Sarah Lynn Lopez
This book began in a small café kitchen in Berkeley, California, where I worked as a cook with three migrants from a village near Leon, the capital city of Guanajuato, Mexico. Over time, I learned about their aspirations to build new homes—not in Berkeley—but in their hometowns. My co-workers earned meager salaries, lived in cramped apartments in Oakland, and had been in California for over a decade. Why, then, were they investing in new homes in rural Mexico? As a historian of the built environment, I was curious about the homes themselves. What did they look like? Who built them? How did my co-workers (undocumented Mexican migrants who did not travel home) manage the construction process from a distance?
Upon further reflection, this book began long before I ever spoke with my co-workers about their uninhabited dream houses. I am the product of the aspirations, ambitions, and discomfort that come from such spaces of migration. My mother is a Cuban-Jew, born and raised in Havana, whose parents fled Poland and Romania in the early 1930s. My father’s family made their pilgrimage from a Chihuahuan mining town in Mexico, to strawberry fields in south Texas, and ultimately to the mining and refinery town of Trona in the Mojave Desert, arriving in the 1950s. I grew up reflecting on how processes of migration, the adjustment to radically new and different contexts, shape one’s experience of everyday life. This project borrows from such reflections, interrogating what the spaces of migration mean for migrants themselves.
The culmination of ten years of research into these questions has resulted in an interdisciplinary book called The Remittance Landscape: Spaces of Migration in Rural Mexico and Urban USA. International migrant remittances have received much scholarly attention in the last ten years as—according to the World Bank—flows increased from $72.3 billion in 2001 to an estimated $483 billion in 2011. Yet, the remittance landscape—new architectural and landscape elements financed by dollars migrants earn in the US—has been largely ignored. In 2012, Mexican families received over an estimated $22 billion dollars sent by migrants working in the U.S. New homes, roads, cultural centers, rodeo arenas, and more, have fueled a construction boom across rural localities. From the repaving of roads to the building of opulent cultural centers, migrants are crystallizing their aspirations and desires into built form and assuming new roles as town boosters and developers. These projects are sometimes aided by the Mexican government’s Tres Por Uno(3×1) program, which incorporates remittances into public policy by using municipal, state, and federal funds to quadruple remittances dedicated to development projects. Conducting fine-grained ethnographic research on the construction process, embedded aspirations, and subsequent use of remittance architecture reveals how social worlds in Mexico and the US are increasingly structured by the logic of remittance, a logic in which distance is normalized. Rather than overcome, distance is incorporated into a way of life—remitting becomes a way of life—that manages separation, dispersion, fragmentation and ambivalence on a daily basis. Through analysis of the remittance landscape, this book unveils the experience of migration from the perspective of both those that migrate and those “left behind” in emigrant villages.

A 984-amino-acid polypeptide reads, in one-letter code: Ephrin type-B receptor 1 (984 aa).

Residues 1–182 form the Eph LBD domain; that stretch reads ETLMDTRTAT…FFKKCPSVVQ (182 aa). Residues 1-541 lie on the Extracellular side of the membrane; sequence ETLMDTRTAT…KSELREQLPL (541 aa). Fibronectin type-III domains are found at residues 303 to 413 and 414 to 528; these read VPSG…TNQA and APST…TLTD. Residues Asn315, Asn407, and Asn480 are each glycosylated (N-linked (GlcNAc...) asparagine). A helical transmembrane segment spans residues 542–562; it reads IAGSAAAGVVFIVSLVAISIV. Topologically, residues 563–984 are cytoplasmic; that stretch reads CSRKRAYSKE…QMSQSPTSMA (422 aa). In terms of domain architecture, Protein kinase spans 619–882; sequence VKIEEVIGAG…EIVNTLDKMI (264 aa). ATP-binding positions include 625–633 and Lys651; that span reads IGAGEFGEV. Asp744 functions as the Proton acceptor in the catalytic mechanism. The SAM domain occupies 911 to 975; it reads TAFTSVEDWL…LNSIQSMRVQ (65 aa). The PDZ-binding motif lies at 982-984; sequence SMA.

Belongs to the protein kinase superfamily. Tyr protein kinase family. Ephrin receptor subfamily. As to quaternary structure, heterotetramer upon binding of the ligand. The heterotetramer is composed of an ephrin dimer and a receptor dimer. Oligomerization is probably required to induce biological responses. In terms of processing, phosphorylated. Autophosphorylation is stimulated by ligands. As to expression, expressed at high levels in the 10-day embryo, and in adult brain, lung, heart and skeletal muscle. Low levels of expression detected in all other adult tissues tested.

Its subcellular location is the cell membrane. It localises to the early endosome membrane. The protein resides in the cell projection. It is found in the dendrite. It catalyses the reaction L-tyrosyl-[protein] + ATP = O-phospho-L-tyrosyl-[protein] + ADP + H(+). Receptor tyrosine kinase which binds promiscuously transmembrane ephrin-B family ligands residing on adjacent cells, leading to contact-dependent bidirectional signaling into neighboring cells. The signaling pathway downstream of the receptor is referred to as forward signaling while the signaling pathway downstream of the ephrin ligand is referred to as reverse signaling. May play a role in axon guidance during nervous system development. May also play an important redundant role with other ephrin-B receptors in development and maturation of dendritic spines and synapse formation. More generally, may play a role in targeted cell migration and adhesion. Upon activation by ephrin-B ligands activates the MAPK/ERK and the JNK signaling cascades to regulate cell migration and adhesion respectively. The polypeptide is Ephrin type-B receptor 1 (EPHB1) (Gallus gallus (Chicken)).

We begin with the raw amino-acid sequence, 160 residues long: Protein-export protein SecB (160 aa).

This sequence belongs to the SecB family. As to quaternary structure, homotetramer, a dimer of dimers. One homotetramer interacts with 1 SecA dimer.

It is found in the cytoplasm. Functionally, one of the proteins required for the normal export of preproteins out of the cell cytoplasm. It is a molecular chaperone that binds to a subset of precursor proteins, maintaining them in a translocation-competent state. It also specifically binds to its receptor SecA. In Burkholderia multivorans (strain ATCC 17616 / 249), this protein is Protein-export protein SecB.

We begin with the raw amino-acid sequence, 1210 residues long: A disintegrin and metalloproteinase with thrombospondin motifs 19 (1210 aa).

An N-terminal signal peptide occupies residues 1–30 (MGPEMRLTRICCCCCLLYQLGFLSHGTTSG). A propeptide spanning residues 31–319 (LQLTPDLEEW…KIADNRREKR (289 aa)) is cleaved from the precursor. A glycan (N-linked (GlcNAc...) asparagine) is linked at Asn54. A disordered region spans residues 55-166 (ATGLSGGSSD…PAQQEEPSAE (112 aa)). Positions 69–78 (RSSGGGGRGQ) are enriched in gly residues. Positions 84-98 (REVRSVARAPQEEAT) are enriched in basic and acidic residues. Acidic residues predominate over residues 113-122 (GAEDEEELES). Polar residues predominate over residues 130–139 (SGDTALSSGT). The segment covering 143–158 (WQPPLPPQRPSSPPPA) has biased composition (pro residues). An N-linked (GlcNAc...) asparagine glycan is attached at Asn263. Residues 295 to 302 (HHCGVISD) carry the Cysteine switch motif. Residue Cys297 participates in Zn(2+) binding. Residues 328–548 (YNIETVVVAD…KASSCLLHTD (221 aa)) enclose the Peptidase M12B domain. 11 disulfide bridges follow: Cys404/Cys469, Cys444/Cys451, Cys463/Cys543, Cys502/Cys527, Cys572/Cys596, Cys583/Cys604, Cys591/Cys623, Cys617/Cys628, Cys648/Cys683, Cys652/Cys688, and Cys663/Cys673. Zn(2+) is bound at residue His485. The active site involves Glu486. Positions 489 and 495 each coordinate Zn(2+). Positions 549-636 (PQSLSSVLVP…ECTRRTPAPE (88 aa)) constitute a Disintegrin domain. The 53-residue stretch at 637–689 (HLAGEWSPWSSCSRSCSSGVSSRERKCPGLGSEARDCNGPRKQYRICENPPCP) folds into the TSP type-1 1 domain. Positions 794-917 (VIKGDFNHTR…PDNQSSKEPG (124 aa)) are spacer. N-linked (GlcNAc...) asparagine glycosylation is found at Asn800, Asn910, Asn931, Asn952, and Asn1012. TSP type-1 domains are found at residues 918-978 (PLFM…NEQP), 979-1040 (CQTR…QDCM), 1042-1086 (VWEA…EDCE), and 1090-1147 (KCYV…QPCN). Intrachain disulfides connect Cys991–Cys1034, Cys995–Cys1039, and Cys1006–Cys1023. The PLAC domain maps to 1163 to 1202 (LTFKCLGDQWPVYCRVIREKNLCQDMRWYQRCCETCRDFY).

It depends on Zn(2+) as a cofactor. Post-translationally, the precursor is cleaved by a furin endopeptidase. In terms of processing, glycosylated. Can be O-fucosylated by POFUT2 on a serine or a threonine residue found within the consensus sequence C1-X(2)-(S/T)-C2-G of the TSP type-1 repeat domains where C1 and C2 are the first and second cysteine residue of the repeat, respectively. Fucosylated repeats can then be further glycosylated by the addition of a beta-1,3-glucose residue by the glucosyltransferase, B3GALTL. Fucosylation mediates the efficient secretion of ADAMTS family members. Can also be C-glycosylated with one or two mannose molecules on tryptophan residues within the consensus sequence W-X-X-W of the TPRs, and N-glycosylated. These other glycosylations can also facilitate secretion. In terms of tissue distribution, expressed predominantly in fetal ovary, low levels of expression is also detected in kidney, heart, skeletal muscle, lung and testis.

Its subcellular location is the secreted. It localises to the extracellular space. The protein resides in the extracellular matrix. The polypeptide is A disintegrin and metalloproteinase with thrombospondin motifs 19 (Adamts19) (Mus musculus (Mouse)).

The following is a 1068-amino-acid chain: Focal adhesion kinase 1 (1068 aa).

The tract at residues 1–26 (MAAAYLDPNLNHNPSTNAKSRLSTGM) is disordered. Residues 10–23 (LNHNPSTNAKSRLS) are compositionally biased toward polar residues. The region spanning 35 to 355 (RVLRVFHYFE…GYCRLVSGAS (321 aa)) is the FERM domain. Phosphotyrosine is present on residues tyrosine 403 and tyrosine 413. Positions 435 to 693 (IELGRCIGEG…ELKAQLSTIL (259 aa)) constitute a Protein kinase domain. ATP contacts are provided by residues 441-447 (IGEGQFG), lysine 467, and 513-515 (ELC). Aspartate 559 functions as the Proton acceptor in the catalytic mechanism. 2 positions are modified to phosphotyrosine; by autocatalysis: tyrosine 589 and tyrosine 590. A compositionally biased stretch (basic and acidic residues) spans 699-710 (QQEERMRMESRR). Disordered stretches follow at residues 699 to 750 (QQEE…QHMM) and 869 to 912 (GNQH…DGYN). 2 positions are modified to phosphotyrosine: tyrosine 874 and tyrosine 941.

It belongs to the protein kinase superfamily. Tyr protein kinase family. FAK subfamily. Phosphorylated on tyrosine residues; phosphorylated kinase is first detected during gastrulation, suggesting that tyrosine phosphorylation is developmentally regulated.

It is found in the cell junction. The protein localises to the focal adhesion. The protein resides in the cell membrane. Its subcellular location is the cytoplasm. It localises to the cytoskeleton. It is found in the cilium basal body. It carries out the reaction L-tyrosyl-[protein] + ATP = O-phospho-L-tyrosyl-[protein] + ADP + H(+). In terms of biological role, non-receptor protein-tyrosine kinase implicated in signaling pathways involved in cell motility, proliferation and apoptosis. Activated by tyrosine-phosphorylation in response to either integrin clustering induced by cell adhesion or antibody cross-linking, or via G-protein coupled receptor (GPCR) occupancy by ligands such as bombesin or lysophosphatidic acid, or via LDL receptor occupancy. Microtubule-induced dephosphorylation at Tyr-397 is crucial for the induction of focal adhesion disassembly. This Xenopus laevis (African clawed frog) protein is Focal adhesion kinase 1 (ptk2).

Modified Prologue to The Remittance Landscape
Sarah Lynn Lopez
School of Architecture
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